The Lancaster school district distributed portable wireless hot spots to students this past school year, supported by a two-year grant from T-Mobile. It made up to 1,152 free devices available for students at Tallmadge and Gorsuch West elementary schools. The district bought another 2,000, which each cost $10 a month, for students in grades 6-12 who qualify.
Kevin Snyder, the district’s director of secondary education, estimates that about two-thirds of the devices were used in the first year.
All of the district’s 6,300 students are given personal devices — either a laptop or tablet — but about a quarter of district households lack broadband internet service, and 9% have no internet.
In rural areas beyond Lancaster, the problem is even greater, Snyder said.
“Even though they may not be in poverty, they simply can’t get access to high-speed, wireless internet,” he said. “It’s a huge issue, a huge need.”
His district plans to analyze test results to look for correlations between internet access and achievement, Snyder said, because, in general, students with home internet service consistently score higher in reading, math and science. And the homework gap in many ways mirrors broader educational barriers for poor and minority students.
Students without internet service at home are more likely to be those of color, from low-income families or in households with lower levels of parental education. Janice Flemming-Butler, who has researched barriers to internet access in Hartford, Connecticut’s largely black north end, said the disadvantage for minority students is an injustice on the same level as “when black people didn’t have books.”
A third of households with school-age children who do not have internet access at home cite the expense as the main reason, according to federal Education Department statistics gathered in 2017 and released in May. The survey found that the share of households without internet service has been declining overall but was still at 14% in metropolitan areas and 18% in nonmetropolitan areas.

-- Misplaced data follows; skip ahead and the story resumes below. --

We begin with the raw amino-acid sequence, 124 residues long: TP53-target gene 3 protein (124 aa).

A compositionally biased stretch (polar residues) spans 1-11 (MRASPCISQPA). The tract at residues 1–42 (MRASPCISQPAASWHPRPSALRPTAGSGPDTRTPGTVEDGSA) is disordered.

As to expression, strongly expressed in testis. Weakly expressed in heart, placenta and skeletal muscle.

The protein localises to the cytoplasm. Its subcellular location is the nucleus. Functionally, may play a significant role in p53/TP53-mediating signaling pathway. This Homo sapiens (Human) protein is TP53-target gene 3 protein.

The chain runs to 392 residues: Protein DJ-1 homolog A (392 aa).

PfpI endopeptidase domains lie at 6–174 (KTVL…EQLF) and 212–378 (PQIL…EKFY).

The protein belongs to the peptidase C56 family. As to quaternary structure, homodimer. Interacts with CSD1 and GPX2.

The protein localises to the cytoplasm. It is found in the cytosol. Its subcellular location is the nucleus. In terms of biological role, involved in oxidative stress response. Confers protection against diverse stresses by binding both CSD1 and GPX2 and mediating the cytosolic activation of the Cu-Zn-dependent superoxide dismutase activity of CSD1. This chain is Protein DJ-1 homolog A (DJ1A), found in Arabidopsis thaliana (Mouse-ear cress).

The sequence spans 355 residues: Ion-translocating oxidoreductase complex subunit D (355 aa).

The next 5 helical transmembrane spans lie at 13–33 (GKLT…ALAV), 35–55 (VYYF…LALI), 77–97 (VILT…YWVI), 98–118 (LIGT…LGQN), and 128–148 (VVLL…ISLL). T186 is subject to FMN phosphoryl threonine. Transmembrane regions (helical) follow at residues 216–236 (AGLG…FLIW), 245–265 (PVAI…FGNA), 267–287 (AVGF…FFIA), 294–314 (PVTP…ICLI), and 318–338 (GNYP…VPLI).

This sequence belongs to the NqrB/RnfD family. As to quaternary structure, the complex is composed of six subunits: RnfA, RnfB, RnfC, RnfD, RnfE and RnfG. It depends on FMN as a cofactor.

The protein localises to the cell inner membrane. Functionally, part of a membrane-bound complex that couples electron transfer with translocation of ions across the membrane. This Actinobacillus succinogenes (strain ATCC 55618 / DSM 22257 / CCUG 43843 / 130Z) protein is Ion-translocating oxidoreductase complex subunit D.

A commissioner at the Federal Communications Commission, Jessica Rosenworcel, called the homework gap “the cruelest part of the digital divide.”
In rural northern Mississippi, reliable home internet service is not available for some at any price.
On the outskirts of Starkville, home to Mississippi State University, Jennifer Hartness said her children often have to drive into town for a reliable connection. Daughter Abigail Shaw, who does a blend of high school and college work on the campus of a community college, said most assignments have to be completed using online software, and she relies on downloading class presentations to study.
“We spend a lot of time at the coffee shops, and we went to McDonald’s parking lot before then,” Abigail said.
At home, the family uses a satellite-dish service that costs $170 a month. It allows a certain amount of high-speed data each month and then slows to a crawl. Hartness said it’s particularly unreliable for uploading data. Abigail said she has lost work when satellites or phones have frozen.
In Connecticut, Raegan Byrd says she has learned to take responsibility for her education.
“What school does a good job with,” she said, “is making students realize that when you go out into the world, you have to do things for yourself.”
Dispatch reporters Kevin Stankiewicz and Alissa Widman Neese contributed to this story.